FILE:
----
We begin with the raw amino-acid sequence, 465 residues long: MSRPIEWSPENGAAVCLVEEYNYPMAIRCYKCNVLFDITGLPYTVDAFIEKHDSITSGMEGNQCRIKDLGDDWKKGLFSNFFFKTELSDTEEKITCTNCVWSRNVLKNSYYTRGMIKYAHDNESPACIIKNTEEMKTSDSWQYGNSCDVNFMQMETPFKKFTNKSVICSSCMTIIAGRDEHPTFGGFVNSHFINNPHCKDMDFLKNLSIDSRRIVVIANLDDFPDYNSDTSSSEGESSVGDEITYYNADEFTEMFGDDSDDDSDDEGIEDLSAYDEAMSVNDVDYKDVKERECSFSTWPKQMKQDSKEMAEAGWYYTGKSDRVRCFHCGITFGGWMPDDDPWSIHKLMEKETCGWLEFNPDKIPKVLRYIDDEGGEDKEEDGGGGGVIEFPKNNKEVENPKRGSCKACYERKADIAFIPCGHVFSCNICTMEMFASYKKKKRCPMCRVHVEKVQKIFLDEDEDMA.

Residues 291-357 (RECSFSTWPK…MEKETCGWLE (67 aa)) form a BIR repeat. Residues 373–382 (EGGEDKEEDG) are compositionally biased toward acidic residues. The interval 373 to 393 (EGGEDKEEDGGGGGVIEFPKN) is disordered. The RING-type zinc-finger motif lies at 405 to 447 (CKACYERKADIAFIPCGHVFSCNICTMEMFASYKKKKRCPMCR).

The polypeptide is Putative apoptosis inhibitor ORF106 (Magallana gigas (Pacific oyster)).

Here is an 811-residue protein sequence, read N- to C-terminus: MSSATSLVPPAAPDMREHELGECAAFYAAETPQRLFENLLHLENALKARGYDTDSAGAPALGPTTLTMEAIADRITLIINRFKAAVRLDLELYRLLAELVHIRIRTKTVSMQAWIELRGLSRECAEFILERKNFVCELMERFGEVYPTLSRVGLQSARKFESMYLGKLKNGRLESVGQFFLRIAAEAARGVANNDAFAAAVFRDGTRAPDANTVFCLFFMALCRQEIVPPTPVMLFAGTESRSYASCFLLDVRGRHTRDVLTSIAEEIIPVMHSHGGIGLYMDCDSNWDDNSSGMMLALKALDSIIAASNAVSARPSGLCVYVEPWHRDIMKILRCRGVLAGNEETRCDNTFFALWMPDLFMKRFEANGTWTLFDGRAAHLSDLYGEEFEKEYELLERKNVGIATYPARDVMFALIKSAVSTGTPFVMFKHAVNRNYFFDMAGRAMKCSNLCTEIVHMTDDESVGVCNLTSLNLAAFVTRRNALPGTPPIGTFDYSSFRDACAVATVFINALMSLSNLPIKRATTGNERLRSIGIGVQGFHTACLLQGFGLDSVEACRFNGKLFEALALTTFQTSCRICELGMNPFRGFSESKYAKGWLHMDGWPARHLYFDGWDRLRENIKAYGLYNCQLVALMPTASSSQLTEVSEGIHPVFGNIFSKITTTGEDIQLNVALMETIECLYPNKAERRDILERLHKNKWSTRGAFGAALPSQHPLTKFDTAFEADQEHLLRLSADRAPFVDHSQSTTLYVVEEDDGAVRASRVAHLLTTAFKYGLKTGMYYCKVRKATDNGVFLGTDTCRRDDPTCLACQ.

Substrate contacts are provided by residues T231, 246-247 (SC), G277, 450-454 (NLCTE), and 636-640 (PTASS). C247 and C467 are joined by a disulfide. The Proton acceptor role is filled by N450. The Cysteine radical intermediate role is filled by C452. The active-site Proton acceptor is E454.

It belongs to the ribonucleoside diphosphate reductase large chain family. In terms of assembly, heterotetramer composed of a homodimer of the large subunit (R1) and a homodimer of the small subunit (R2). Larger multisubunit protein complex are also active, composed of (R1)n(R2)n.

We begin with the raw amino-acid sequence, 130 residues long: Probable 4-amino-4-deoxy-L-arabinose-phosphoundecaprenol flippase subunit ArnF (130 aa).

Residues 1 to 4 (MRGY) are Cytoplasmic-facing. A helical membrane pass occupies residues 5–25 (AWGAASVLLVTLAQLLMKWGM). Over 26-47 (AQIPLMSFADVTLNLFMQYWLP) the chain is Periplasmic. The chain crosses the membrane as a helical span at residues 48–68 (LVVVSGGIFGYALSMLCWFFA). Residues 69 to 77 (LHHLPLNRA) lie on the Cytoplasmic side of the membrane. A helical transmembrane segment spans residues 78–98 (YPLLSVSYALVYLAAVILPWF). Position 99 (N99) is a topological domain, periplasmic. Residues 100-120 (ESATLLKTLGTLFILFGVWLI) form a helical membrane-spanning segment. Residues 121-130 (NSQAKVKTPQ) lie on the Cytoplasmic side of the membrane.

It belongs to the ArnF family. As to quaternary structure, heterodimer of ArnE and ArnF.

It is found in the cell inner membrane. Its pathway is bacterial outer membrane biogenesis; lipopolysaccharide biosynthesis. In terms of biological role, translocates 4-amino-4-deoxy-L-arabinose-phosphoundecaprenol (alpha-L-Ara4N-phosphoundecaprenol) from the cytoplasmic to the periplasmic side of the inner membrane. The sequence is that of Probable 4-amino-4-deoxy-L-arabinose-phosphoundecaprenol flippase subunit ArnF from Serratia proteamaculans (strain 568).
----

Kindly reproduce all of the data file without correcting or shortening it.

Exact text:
We begin with the raw amino-acid sequence, 465 residues long: MSRPIEWSPENGAAVCLVEEYNYPMAIRCYKCNVLFDITGLPYTVDAFIEKHDSITSGMEGNQCRIKDLGDDWKKGLFSNFFFKTELSDTEEKITCTNCVWSRNVLKNSYYTRGMIKYAHDNESPACIIKNTEEMKTSDSWQYGNSCDVNFMQMETPFKKFTNKSVICSSCMTIIAGRDEHPTFGGFVNSHFINNPHCKDMDFLKNLSIDSRRIVVIANLDDFPDYNSDTSSSEGESSVGDEITYYNADEFTEMFGDDSDDDSDDEGIEDLSAYDEAMSVNDVDYKDVKERECSFSTWPKQMKQDSKEMAEAGWYYTGKSDRVRCFHCGITFGGWMPDDDPWSIHKLMEKETCGWLEFNPDKIPKVLRYIDDEGGEDKEEDGGGGGVIEFPKNNKEVENPKRGSCKACYERKADIAFIPCGHVFSCNICTMEMFASYKKKKRCPMCRVHVEKVQKIFLDEDEDMA.

Residues 291-357 (RECSFSTWPK…MEKETCGWLE (67 aa)) form a BIR repeat. Residues 373–382 (EGGEDKEEDG) are compositionally biased toward acidic residues. The interval 373 to 393 (EGGEDKEEDGGGGGVIEFPKN) is disordered. The RING-type zinc-finger motif lies at 405 to 447 (CKACYERKADIAFIPCGHVFSCNICTMEMFASYKKKKRCPMCR).

The polypeptide is Putative apoptosis inhibitor ORF106 (Magallana gigas (Pacific oyster)).

Here is an 811-residue protein sequence, read N- to C-terminus: MSSATSLVPPAAPDMREHELGECAAFYAAETPQRLFENLLHLENALKARGYDTDSAGAPALGPTTLTMEAIADRITLIINRFKAAVRLDLELYRLLAELVHIRIRTKTVSMQAWIELRGLSRECAEFILERKNFVCELMERFGEVYPTLSRVGLQSARKFESMYLGKLKNGRLESVGQFFLRIAAEAARGVANNDAFAAAVFRDGTRAPDANTVFCLFFMALCRQEIVPPTPVMLFAGTESRSYASCFLLDVRGRHTRDVLTSIAEEIIPVMHSHGGIGLYMDCDSNWDDNSSGMMLALKALDSIIAASNAVSARPSGLCVYVEPWHRDIMKILRCRGVLAGNEETRCDNTFFALWMPDLFMKRFEANGTWTLFDGRAAHLSDLYGEEFEKEYELLERKNVGIATYPARDVMFALIKSAVSTGTPFVMFKHAVNRNYFFDMAGRAMKCSNLCTEIVHMTDDESVGVCNLTSLNLAAFVTRRNALPGTPPIGTFDYSSFRDACAVATVFINALMSLSNLPIKRATTGNERLRSIGIGVQGFHTACLLQGFGLDSVEACRFNGKLFEALALTTFQTSCRICELGMNPFRGFSESKYAKGWLHMDGWPARHLYFDGWDRLRENIKAYGLYNCQLVALMPTASSSQLTEVSEGIHPVFGNIFSKITTTGEDIQLNVALMETIECLYPNKAERRDILERLHKNKWSTRGAFGAALPSQHPLTKFDTAFEADQEHLLRLSADRAPFVDHSQSTTLYVVEEDDGAVRASRVAHLLTTAFKYGLKTGMYYCKVRKATDNGVFLGTDTCRRDDPTCLACQ.

Substrate contacts are provided by residues T231, 246-247 (SC), G277, 450-454 (NLCTE), and 636-640 (PTASS). C247 and C467 are joined by a disulfide. The Proton acceptor role is filled by N450. The Cysteine radical intermediate role is filled by C452. The active-site Proton acceptor is E454.

It belongs to the ribonucleoside diphosphate reductase large chain family. In terms of assembly, heterotetramer composed of a homodimer of the large subunit (R1) and a homodimer of the small subunit (R2). Larger multisubunit protein complex are also active, composed of (R1)n(R2)n.

We begin with the raw amino-acid sequence, 130 residues long: Probable 4-amino-4-deoxy-L-arabinose-phosphoundecaprenol flippase subunit ArnF (130 aa).

Residues 1 to 4 (MRGY) are Cytoplasmic-facing. A helical membrane pass occupies residues 5–25 (AWGAASVLLVTLAQLLMKWGM). Over 26-47 (AQIPLMSFADVTLNLFMQYWLP) the chain is Periplasmic. The chain crosses the membrane as a helical span at residues 48–68 (LVVVSGGIFGYALSMLCWFFA). Residues 69 to 77 (LHHLPLNRA) lie on the Cytoplasmic side of the membrane. A helical transmembrane segment spans residues 78–98 (YPLLSVSYALVYLAAVILPWF). Position 99 (N99) is a topological domain, periplasmic. Residues 100-120 (ESATLLKTLGTLFILFGVWLI) form a helical membrane-spanning segment. Residues 121-130 (NSQAKVKTPQ) lie on the Cytoplasmic side of the membrane.

It belongs to the ArnF family. As to quaternary structure, heterodimer of ArnE and ArnF.

It is found in the cell inner membrane. Its pathway is bacterial outer membrane biogenesis; lipopolysaccharide biosynthesis. In terms of biological role, translocates 4-amino-4-deoxy-L-arabinose-phosphoundecaprenol (alpha-L-Ara4N-phosphoundecaprenol) from the cytoplasmic to the periplasmic side of the inner membrane. The sequence is that of Probable 4-amino-4-deoxy-L-arabinose-phosphoundecaprenol flippase subunit ArnF from Serratia proteamaculans (strain 568).